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General Biology Chapter 2

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on 17 September 2018

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Transcript of General Biology Chapter 2

The chemistry of life is sensitive to acidic and basic conditions
A compound that releases H+ ions in solution is an acid
A compound that accepts H+ ions in solution is a base
Acidity is measured on the pH scale from 0 (most acidic) to 14 (most basic)
The pH of most cells is kept close to 7 (neutral) by buffers that resist pH change

Water is the solvent of life
A solution is a homogeneous mixture of a liquid solvent and one or more dissolved solutes
Because water is a polar molecule, it readily forms solutions with many other polar and ionic compounds
A solution in which water is the solvent is an aqueous solution

Water's hydrogen bonds moderate temperature
When water is heated, the heat energy is absorbed, disrupting hydrogen bonds
The water stores a large amount of heat while warming only a few degrees
When water is cooled, heat energy is released as hydrogen bonds are formed
The temperature of the water is lowered slowly

Hydrogen bonds - weak bonds important in the chemistry of life
Created by attraction between slightly positive regions and slightly negative regions
Hydrogen bonding occurs in many biologically important compounds

Ionic bonds - attractions between ions of opposite charge
- An ion is a charged atom that has lost or gained electrons in its outer shell
- A positively charged ion (cation) is an atom that has lost an electron
- A negatively charged ion (anion) is an atom that has gained an electron

2.5 Radioactive isotopes can help or harm us
Useful as tracers to study the fate of elements and molecules in living systems
Tracers are often used in combination with sophisticated imaging instruments for medical diagnosis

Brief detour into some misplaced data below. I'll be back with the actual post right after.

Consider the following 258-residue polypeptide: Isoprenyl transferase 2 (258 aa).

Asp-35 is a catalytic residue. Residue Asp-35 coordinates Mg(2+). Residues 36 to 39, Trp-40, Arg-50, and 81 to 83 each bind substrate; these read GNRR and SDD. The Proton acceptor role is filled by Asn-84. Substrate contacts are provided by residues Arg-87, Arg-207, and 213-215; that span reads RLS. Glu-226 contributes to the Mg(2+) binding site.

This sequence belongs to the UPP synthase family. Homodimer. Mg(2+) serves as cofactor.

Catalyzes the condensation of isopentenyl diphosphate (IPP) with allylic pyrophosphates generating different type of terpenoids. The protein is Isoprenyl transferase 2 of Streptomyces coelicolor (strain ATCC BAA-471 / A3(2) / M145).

Uncontrolled exposure to radioactive material can harm living organisms
Can damage molecules (DNA)


Atoms consist of protons, neutrons, and electrons (subatomic particles)
Subatomic particles
- Protons and neutrons occupy the central region (nucleus) of an atom
- A proton has a single positive charge
- A neutron is electrically neutral
- Electrons surround the nucleus
- An electron has a single negative charge

Elements can combine to form compounds
Compounds contain two or more elements in a fixed ratio
More common in nature than elements!!
Molecule – smallest unit of a compound
H2O; NaCl; C6H12O6
Different arrangements of the atoms of elements determine the unique properties of each compound
Elements change their properties when combined in a compound

Nature's Chemical Language
Chemicals play an important role in all organisms
The rattlebox moth provides a good example of chemicals used in mating and defense

Cells are kept close to pH 7 by buffers
Buffers are substances that resist pH change
They accept H+ ions when they are in excess and donate H+ ions when they are depleted
Buffers are not foolproof

Water also moderates temperature by evaporative cooling
The surface cools as the hottest molecules leave

2.8 Covalent bonds join atoms into molecules through electron sharing
Covalently bonded atoms share one or more pairs of outer shell electrons, forming a molecule
In a double bond, two pairs of electrons are shared
Covalent bonds can be represented in various ways

An electrical attraction between ions with opposite charges results in an ionic bond
“opposites attract”!!
Example: sodium chloride (table salt) results from an ionic bond between sodium and chlorine

The chemical reactivity of an atom depends on the number of electrons in the outer shell
Atoms whose outer shells are not full share or transfer electrons to other atoms
Two major types of chemical bonds between atoms form compounds
Ionic bonds
Covalent bonds

Isotopes are atoms with the same atomic number but different atomic masses (different number of neutrons)


Differences in Elements
All the atoms of a particular element have the same number of protons
The number of protons-the atomic number-defines the element's unique properties
An atom's mass number (atomic mass) is the sum of its protons and neutrons

Goiter, a physiological response to a deficiency in iodine
Iodine is typically added to food or water to avoid deficiency
What is another popular additive (toothpaste)?